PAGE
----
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[Deutsche Welle] The Scientific Innovation Sparked by the Pandemic

Deutsche Welle recently produced an interview featuring insight from Doug Hannah, Assistant Professor of Strategy and Innovation, discussing ways the pandemic has spurred scientific innovation outside of formal institutions.

Doug Hannah

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March 31, 2022

Deutsche Welle recently produced an interview featuring insight from Doug Hannah, Assistant Professor of Strategy and Innovation, discussing ways the pandemic has spurred scientific innovation outside of formal institutions.

Doug discussed several inventions created during the Covid-19 pandemic that were built to improve public health and provide people around the world with low-cost aid. Such inventions included DIY (Do It Yourself) filtration systems that could be built for just $80 using materials from a local hardware store, UV disinfectant chambers for reusing and sterilizing personal protective equipment, low-cost oxygen concentrators, and many more.

Doug and his team also researched the social innovations brought to the forefront during the pandemic. One specific example included groups coming together to organize complex supply chains that found and redistributed professional-grade N-95 masks to local hospitals. Hannah claimed that the process of helping people through schools and hospitals with these innovations was ultimately slowed down or brought to a halt by strict rules and regulations, but that those rules and regulations have a role to play in ensuring the quality of all materials are up to par.

One main conclusion Doug was able to take away from all the research he and his team compiled revolved around how impressive it was to invent and execute these helpful strategies and devices during such a troubling time.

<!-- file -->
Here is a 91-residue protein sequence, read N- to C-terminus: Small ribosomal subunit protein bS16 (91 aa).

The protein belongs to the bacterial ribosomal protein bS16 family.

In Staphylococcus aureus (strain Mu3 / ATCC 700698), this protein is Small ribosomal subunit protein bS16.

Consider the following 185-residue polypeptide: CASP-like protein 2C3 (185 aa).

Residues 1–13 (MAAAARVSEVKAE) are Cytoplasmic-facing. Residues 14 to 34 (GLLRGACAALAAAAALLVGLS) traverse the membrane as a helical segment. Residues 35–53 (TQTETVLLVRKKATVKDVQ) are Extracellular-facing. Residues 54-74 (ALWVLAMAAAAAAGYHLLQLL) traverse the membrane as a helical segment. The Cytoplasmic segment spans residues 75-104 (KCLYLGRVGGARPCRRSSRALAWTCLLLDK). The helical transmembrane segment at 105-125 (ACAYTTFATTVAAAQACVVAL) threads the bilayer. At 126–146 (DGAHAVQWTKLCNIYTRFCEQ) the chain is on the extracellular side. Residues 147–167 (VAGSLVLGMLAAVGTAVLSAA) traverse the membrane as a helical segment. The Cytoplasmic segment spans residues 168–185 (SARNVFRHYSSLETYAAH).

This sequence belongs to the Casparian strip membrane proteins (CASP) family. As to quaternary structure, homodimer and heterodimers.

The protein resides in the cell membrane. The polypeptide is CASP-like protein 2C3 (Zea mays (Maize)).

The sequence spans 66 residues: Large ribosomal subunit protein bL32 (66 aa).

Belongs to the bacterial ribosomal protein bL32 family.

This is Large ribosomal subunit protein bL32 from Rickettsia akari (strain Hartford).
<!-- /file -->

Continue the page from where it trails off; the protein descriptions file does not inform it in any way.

“There was a tremendous amount of ingenuity just getting everyone to work together under really difficult conditions.”

Doug Hannah is an assistant professor of Strategy & Innovation at the Questrom School of Business at Boston University, where he studies strategy, innovation, and entrepreneurship. He did his doctoral work at the Stanford Technology Ventures Program, in the Management Science and Engineering Department at Stanford University, and subsequently worked at the McCombs School of Business at the University of Texas at Austin. He studies strategy and entrepreneurship in technology-based industries like solar, medical devices, and social media. These settings are challenging because they require constant innovation as well as collaboration, but require firms to interact within the context of substantial competitive and technological uncertainty. As a result, it's often unclear where opportunities lie and what must be done to capture them. He holds a B.A. in Environmental Studies from Dartmouth College and an M.S. Prior to his academic life, he co-founded an environmental advocacy group, the Big Green Bus, worked as an analyst at the Cadmus Group in Boston and as a Fellow at the Natural Resources Defense Council, and enjoyed a stint on a wonderful farm in Lesotho.